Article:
Sharapova’s off day good enough for final return

LONDON, (Reuters) – Maria Sharapova, the glamour  girl of women’s tennis, showed she is not averse to winning ugly  as she overcame some jitters to set up a Wimbledon final against  Petra Kvitova yesterday.   

The 24-year-old Russian served 13 double faults on her way  to a 6-4 6-3 defeat of Germany’s Sabine Lisicki to reach the  final for the first time since she burst into the spotlight by  winning the 2004 title as a carefree 17-year-old.
  
Eighth seed Kvitova silenced the wailing Victoria Azarenka  6-1 3-6 6-2 to reach her first grand slam final.   

Maria Sharapova

Neither match will live long in the memory though after a  day that did little to alter the perception that the women’s  game is struggling without the rivalries that have fuelled  interest in the men’s game.  

Not that Sharapova was too concerned.   

“It’s a great feeling. It’s been many years, but it’s a  really great feeling,” said Sharapova, who has filled the vacuum  left by the fourth-round exits of champion Serena Williams,  five-times winner Venus Williams and top seed Caroline  Wozniacki.   

“Today wasn’t my best match of the championships so I was  real happy to get through in two sets. So yeah, it’s pretty  amazing to be back on that stage.”   

Czech Kvitova and Belarussian fourth seed Azarenka thrashed  around for an hour and 44 minutes on the hallowed turf but their  “heavy metal” variety of tennis hardly captivated a Centre Court  liberally sprinkled with empty green seats.  
 
The famous arena was still not full either when Sharapova,  the only genuine A-lister to survive until the semis, strode out  under cloudy skies to take on wildcard Lisicki.   

For three games the fifth seed could hardly get the ball in  court, struggling on serve, lashing forehands into the net and  shooting panicky glances to fiance Sasha Vujacic as he tried his  best to offer encouragement from the players’ box.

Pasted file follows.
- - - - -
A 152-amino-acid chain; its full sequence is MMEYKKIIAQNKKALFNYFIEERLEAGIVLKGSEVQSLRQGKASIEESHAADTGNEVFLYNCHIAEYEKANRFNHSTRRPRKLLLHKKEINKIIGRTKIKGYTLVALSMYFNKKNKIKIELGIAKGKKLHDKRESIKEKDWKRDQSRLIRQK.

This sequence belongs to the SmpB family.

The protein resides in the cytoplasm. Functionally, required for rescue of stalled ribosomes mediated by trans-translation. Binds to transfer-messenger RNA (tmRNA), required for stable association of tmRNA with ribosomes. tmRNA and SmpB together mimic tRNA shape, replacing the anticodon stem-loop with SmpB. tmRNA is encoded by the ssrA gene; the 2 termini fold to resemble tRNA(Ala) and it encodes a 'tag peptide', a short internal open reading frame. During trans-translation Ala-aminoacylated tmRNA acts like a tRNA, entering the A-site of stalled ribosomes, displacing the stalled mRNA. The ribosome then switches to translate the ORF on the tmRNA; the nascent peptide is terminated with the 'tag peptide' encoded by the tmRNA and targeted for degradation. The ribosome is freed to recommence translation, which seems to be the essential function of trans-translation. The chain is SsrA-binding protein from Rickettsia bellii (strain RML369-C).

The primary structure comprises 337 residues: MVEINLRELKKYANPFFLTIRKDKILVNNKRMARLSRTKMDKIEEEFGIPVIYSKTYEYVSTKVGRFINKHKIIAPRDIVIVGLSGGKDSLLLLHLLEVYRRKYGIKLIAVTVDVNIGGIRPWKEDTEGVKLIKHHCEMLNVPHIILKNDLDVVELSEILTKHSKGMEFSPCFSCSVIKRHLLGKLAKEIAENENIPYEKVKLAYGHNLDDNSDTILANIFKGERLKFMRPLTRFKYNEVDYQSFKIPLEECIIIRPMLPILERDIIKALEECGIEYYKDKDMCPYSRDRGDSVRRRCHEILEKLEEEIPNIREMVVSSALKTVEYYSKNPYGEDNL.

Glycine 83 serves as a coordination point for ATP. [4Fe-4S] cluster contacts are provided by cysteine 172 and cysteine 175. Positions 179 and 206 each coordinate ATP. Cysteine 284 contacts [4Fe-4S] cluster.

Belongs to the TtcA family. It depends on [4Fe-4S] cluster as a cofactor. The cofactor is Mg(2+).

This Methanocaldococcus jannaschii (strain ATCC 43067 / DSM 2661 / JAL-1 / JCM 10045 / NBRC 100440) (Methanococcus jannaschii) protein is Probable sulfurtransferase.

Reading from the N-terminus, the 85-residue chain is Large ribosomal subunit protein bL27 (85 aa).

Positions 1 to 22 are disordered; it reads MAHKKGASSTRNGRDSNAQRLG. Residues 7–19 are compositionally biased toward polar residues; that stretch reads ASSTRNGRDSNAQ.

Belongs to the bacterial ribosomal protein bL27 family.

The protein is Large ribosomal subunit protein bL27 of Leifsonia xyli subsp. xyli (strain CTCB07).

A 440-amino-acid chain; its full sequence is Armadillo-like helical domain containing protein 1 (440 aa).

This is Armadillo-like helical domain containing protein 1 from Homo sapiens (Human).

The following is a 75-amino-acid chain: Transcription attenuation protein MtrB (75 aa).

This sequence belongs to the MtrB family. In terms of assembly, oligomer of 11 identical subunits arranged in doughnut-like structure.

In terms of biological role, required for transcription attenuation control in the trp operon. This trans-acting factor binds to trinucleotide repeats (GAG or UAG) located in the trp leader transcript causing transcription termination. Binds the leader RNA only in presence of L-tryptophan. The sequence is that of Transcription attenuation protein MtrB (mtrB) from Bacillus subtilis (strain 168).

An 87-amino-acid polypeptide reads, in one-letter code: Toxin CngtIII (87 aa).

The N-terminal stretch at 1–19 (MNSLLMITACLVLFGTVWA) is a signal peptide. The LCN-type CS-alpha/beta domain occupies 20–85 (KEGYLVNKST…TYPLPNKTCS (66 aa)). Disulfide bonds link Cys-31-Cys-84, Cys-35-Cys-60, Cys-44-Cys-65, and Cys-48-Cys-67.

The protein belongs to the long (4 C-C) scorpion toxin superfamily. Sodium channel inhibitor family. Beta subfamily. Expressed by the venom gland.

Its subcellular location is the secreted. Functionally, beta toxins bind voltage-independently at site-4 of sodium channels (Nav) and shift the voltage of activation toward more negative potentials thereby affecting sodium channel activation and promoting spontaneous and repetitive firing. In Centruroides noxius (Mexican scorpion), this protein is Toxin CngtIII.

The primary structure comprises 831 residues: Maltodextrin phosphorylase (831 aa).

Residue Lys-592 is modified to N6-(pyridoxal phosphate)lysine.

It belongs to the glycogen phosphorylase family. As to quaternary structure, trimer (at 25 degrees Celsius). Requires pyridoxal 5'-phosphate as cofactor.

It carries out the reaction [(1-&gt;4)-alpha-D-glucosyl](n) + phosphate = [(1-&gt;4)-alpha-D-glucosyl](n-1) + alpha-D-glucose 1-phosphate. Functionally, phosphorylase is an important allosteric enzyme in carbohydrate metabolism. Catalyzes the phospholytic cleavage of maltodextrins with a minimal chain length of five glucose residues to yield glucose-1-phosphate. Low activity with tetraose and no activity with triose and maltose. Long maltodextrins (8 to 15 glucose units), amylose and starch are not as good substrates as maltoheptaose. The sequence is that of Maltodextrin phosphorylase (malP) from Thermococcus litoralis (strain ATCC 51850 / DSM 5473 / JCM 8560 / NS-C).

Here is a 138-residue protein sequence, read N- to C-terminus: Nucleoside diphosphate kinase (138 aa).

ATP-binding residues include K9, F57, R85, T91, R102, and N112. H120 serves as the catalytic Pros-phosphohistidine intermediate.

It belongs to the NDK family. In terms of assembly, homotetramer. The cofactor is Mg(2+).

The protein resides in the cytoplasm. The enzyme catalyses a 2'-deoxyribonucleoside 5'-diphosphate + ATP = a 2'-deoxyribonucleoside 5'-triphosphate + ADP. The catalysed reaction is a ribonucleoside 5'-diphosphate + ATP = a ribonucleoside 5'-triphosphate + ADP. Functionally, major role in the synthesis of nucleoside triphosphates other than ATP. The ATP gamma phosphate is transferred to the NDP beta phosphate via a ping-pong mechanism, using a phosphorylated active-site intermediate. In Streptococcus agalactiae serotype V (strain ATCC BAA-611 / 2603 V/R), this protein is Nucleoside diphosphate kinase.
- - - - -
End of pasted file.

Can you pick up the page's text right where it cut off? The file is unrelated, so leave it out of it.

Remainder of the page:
She improved steadily but her progress to the final was  helped by an opponent whose belief drained away as quickly as  Sharapova ramped up the volume on the “grunt-o-meter”.  

Petra Kvitova

When the ninth service break ended the contest, the  long-limbed Russian blew kisses to all four stands and added an  extra one for her boyfriend before aiming another at the sky in  gratitude for the looming rain clouds staying away.   

After storming through the draw without losing a set to  reach her first grand slam final since her career was threatened  by shoulder surgery in 2008, Sharapova will be odds-on favourite  to collect her fourth major title.   

“But the next match starts from scratch. Everything that  kind of went before, that doesn’t really matter,” said the  Florida-based Russian, who gets to enjoy a few of the perks of  being a member of the All England Club.   

Azarenka’s defeat will at least help keep the volume down tomorrow as left-handed Kvitova is relatively quiet when she  smites the ball over the net.   

The Belarussian, whose sound effects again brought giggles  from the crowd, was briefly drowned out by an alarm blaring  across Centre Court at one point of the match but it was  Kvitova’s accuracy that was the real danger.  
 
The first set whizzed by in 27 minutes with hardly a rally  to speak of but Azarenka got a foothold with an early break in  the second and went on to level the contest.   

With similar playing styles, both smashing the felt off the  ball from the baseline, there was a muted atmosphere in the  stands as Kvitova pulled away again in the decider.   

Kvitova completed victory on her second match point when  Azarenka served a double fault.   
“I think it was a nervous match for sure,” Kvitova, the  first left-hander to reach the women’s final since Czech-born  American Martina Navratilova in 1994, told reporters.   

“It was tough mentally but it’s something unbelievable to be  in the final at Wimbledon.”

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